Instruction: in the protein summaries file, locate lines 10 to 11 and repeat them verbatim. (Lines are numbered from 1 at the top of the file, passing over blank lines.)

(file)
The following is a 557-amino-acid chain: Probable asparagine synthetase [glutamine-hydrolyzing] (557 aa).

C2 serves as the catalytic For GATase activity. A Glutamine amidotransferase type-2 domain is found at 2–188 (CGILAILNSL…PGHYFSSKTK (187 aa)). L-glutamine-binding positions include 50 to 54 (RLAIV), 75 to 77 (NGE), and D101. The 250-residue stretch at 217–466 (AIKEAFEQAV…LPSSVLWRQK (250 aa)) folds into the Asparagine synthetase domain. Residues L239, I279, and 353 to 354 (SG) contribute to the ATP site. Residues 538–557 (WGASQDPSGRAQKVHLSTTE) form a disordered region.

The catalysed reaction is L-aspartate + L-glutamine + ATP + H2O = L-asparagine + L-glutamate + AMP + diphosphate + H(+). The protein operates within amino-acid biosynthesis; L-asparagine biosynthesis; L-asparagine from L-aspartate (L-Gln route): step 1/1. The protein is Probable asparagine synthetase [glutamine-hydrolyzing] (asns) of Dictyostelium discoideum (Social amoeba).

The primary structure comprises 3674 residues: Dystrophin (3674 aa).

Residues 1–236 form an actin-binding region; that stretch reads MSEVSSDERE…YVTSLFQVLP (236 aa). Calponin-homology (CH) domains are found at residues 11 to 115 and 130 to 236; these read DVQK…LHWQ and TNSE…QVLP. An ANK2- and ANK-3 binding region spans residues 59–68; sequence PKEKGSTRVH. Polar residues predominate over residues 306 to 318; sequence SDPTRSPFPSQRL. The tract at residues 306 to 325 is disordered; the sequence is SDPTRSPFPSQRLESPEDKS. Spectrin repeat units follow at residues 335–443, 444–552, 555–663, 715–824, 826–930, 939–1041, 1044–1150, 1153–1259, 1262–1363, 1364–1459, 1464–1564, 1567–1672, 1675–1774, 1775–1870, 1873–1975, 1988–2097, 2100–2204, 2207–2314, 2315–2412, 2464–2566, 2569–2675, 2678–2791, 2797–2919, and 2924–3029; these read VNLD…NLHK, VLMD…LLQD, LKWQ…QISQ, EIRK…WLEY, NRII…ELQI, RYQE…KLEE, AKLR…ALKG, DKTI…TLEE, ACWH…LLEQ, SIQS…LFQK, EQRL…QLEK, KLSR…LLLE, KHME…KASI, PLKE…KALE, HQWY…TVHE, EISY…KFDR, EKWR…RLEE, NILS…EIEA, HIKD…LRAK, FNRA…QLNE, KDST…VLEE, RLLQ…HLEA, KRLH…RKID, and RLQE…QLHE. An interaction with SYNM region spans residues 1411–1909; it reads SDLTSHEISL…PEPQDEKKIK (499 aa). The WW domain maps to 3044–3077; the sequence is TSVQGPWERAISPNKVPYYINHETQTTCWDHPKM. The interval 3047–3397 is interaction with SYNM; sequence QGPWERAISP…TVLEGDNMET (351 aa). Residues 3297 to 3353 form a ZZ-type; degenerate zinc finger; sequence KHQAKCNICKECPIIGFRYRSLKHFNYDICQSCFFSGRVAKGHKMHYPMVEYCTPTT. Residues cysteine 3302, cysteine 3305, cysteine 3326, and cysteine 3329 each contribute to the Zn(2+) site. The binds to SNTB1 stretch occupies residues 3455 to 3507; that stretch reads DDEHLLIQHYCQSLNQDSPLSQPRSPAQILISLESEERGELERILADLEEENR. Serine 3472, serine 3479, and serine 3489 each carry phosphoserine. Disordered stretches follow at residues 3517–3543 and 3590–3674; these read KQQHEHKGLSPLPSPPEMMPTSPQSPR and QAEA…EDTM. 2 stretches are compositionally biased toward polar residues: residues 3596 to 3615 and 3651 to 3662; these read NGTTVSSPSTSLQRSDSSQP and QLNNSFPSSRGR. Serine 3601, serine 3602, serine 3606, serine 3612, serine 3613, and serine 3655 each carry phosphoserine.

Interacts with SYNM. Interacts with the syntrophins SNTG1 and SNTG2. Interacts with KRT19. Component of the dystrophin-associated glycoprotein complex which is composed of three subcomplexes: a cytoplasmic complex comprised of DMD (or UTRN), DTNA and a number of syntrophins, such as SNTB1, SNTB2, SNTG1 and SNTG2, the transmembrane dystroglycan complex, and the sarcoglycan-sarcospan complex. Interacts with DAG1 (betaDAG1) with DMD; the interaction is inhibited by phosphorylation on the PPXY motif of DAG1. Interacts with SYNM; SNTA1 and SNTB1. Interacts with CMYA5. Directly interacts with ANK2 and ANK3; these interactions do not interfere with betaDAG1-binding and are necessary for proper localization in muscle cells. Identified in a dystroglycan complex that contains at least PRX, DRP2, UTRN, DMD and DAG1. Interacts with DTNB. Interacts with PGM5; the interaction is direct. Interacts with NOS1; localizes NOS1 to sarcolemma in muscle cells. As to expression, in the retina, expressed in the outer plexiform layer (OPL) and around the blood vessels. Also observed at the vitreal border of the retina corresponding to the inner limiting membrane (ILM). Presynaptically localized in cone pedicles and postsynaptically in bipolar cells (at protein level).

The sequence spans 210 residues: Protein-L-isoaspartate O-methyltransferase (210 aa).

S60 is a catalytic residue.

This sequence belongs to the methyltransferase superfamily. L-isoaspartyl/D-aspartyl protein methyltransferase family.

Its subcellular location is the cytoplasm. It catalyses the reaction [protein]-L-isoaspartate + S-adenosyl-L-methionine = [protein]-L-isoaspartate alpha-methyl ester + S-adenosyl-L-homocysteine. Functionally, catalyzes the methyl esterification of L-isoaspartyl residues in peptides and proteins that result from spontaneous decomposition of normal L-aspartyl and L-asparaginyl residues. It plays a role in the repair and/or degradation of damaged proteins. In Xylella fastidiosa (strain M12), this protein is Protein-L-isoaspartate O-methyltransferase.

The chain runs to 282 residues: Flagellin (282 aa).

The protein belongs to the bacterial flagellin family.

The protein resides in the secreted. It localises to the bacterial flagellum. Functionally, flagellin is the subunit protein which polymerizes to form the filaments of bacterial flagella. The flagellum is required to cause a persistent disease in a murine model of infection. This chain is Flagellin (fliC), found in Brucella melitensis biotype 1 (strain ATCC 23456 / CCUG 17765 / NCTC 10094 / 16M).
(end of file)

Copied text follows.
Its subcellular location is the cytoplasm. It catalyses the reaction [protein]-L-isoaspartate + S-adenosyl-L-methionine = [protein]-L-isoaspartate alpha-methyl ester + S-adenosyl-L-homocysteine. Functionally, catalyzes the methyl esterification of L-isoaspartyl residues in peptides and proteins that result from spontaneous decomposition of normal L-aspartyl and L-asparaginyl residues. It plays a role in the repair and/or degradation of damaged proteins. In Xylella fastidiosa (strain M12), this protein is Protein-L-isoaspartate O-methyltransferase.

The chain runs to 282 residues: Flagellin (282 aa).